A minor upset (my guess is that it rippled from this situation to this comment) suggests once again the question of whether a purely conservative conservatism, one based simply on attachment to habits and attitudes that seem to work out to the general satisfaction of those involved, is possible as a practical matter. My answer is “no.” Some observations:
- By saying “no” I don’t mean it’s impossible for pure conservatives to exist or have an effect, or that they deserve insult. What I mean is that such views don’t make for a conservatism that’s going to go anywhere, that offers hope for bringing about a re-orientation of society away from libertine statism and toward personal responsibility, limited government, local social cohesion, and a stable and predominantly self-organizing way of life that most people find satisfying. To my mind the kind of conservatism we need today is one that presents a basis for social order, and purely conservative conservatism doesn’t do that.
- I give some of my reasons here. The basic thought is that all men by nature desire to know, and a tolerable social order requires voluntary sacrifice. Put those things together, and you find that when things get difficult and something has to be done people need to know why they have to give up things they like and do things they don’t like. Simple habits and attachments or simple love of personal freedom don’t do the trick because those are the very things that on occasion have to be sacrificed. So beyond such things it seems there has to be a conception of something higher and worthy of sacrifice that is not simply their summation.
- To be a bit more pointed and everyday, no collection of habits and attitudes works out to what everyone understands as his benefit. Laws protecting life and property don’t work out to the satisfaction of strong impulsive stupid men with vehement appetites and not much concern about the future. Ordinary sexual morality isn’t pleasing to pedophiles, Andrew Sullivan, or for that matter the average teenaged boy. And none of us likes paying taxes. So the need to demand, and in a proper case to enforce, the sacrifice of what can be one’s dearest goals is an everyday thing and not just something that happens in unusual emergencies. It’s not clear what purely conservative conservatism has to say to that need. “You have to give up what you want because I’m more comfortable that way” doesn’t seem sufficient grounds for coercion.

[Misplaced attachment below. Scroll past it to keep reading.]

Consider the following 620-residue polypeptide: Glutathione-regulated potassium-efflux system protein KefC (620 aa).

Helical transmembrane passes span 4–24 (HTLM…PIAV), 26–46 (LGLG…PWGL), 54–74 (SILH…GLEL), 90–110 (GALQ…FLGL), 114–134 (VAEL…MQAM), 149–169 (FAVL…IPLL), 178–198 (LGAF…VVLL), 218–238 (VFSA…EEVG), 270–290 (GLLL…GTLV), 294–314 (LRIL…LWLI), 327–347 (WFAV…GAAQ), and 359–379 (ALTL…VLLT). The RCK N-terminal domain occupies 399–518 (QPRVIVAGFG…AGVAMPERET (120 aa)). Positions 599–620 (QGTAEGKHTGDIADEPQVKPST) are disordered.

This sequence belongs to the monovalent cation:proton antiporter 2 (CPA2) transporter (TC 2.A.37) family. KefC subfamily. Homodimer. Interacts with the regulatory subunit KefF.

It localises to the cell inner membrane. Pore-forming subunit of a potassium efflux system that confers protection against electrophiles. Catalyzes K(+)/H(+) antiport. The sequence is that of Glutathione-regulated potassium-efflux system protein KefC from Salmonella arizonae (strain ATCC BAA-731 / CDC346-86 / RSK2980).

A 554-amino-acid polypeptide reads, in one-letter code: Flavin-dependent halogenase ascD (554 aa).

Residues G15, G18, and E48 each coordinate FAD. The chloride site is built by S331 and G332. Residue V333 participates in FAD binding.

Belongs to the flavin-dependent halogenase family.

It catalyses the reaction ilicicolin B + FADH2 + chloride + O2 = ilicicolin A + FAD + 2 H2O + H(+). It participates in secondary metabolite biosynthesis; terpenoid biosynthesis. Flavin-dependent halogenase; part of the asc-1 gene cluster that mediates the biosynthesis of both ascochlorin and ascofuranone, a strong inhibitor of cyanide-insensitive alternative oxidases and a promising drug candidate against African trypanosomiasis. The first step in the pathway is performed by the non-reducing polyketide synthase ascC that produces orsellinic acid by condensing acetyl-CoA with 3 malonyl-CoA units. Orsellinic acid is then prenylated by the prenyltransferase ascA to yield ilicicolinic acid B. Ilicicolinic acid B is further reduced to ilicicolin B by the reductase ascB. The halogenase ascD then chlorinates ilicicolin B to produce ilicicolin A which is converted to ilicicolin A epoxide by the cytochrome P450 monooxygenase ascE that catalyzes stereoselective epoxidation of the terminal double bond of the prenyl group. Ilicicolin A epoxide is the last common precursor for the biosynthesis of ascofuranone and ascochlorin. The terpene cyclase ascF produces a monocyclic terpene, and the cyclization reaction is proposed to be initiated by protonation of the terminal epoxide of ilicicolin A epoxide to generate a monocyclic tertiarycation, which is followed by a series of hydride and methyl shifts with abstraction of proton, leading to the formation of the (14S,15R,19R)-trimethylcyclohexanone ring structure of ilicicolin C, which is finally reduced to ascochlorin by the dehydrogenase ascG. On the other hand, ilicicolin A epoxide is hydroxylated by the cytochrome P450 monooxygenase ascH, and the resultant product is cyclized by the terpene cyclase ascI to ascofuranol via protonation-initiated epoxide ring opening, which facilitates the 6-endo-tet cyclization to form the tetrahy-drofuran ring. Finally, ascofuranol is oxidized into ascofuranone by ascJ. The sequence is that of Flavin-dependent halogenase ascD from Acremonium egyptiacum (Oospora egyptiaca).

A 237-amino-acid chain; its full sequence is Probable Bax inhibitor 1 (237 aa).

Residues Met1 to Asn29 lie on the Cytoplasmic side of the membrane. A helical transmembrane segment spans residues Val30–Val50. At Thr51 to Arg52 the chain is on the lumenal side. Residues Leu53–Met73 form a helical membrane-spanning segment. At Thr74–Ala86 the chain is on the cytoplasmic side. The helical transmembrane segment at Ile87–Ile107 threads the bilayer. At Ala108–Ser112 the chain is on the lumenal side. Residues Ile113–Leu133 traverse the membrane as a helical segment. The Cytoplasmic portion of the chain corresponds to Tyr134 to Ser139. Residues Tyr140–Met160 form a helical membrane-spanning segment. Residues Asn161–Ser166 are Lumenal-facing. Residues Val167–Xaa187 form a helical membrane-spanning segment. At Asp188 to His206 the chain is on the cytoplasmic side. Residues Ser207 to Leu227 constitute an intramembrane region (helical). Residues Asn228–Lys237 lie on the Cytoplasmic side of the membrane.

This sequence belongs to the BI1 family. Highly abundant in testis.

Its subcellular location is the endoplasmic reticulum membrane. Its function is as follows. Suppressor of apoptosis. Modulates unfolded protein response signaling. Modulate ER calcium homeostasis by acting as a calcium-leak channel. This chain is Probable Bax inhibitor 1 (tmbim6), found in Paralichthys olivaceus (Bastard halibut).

- Experience seems to bear out the foregoing. “Social progress” is three steps forward and one step back, but it’s a mistake to build too much on the one step back. Purely conservative views have been common in England, but with the accelerating disintegration of the English traditions they’ve failed to preserve they strike me as more and more irrelevant. Habitual reticence and “muddling through” simply aren’t adequate as answers to all pressing questions. Imperial Confucianism, which revered social and cultural tradition but was often atheistic, might be an example of an enduringly useful purely conservative conservatism. There were special circumstances, though. Imperial Confucianism was the view of a scholarly and bureaucratic elite and depended for its usefulness on the existence of an empire based on other things, for example Legalist use of force, popular superstitions, the native extended family system, and the concept of the emperor as the Son of Heaven. It was good for adding an element of decency, order and high-mindedness to a social order otherwise based, but I think our needs, and for that matter the needs of the Chinese, go deeper today. (The item linked second above suggests that Australia may be a counterexample. That might be so, but it’s not the impression I get from what I’ve seen of the Australian press or from Oz Conservative.)
- To avoid confusions that actually arise: the fact I think that purely conservative conservatism doesn’t have much of a future doesn’t mean I think it’s necessarily bad to restrict a particular discussion to pure conservatism. It may or may not be bad. And the fact I believe that a religious element is necessary doesn’t mean that I think every religious conception or even every Christian conception leads automatically to good political results. The necessary is not the same as the sufficient.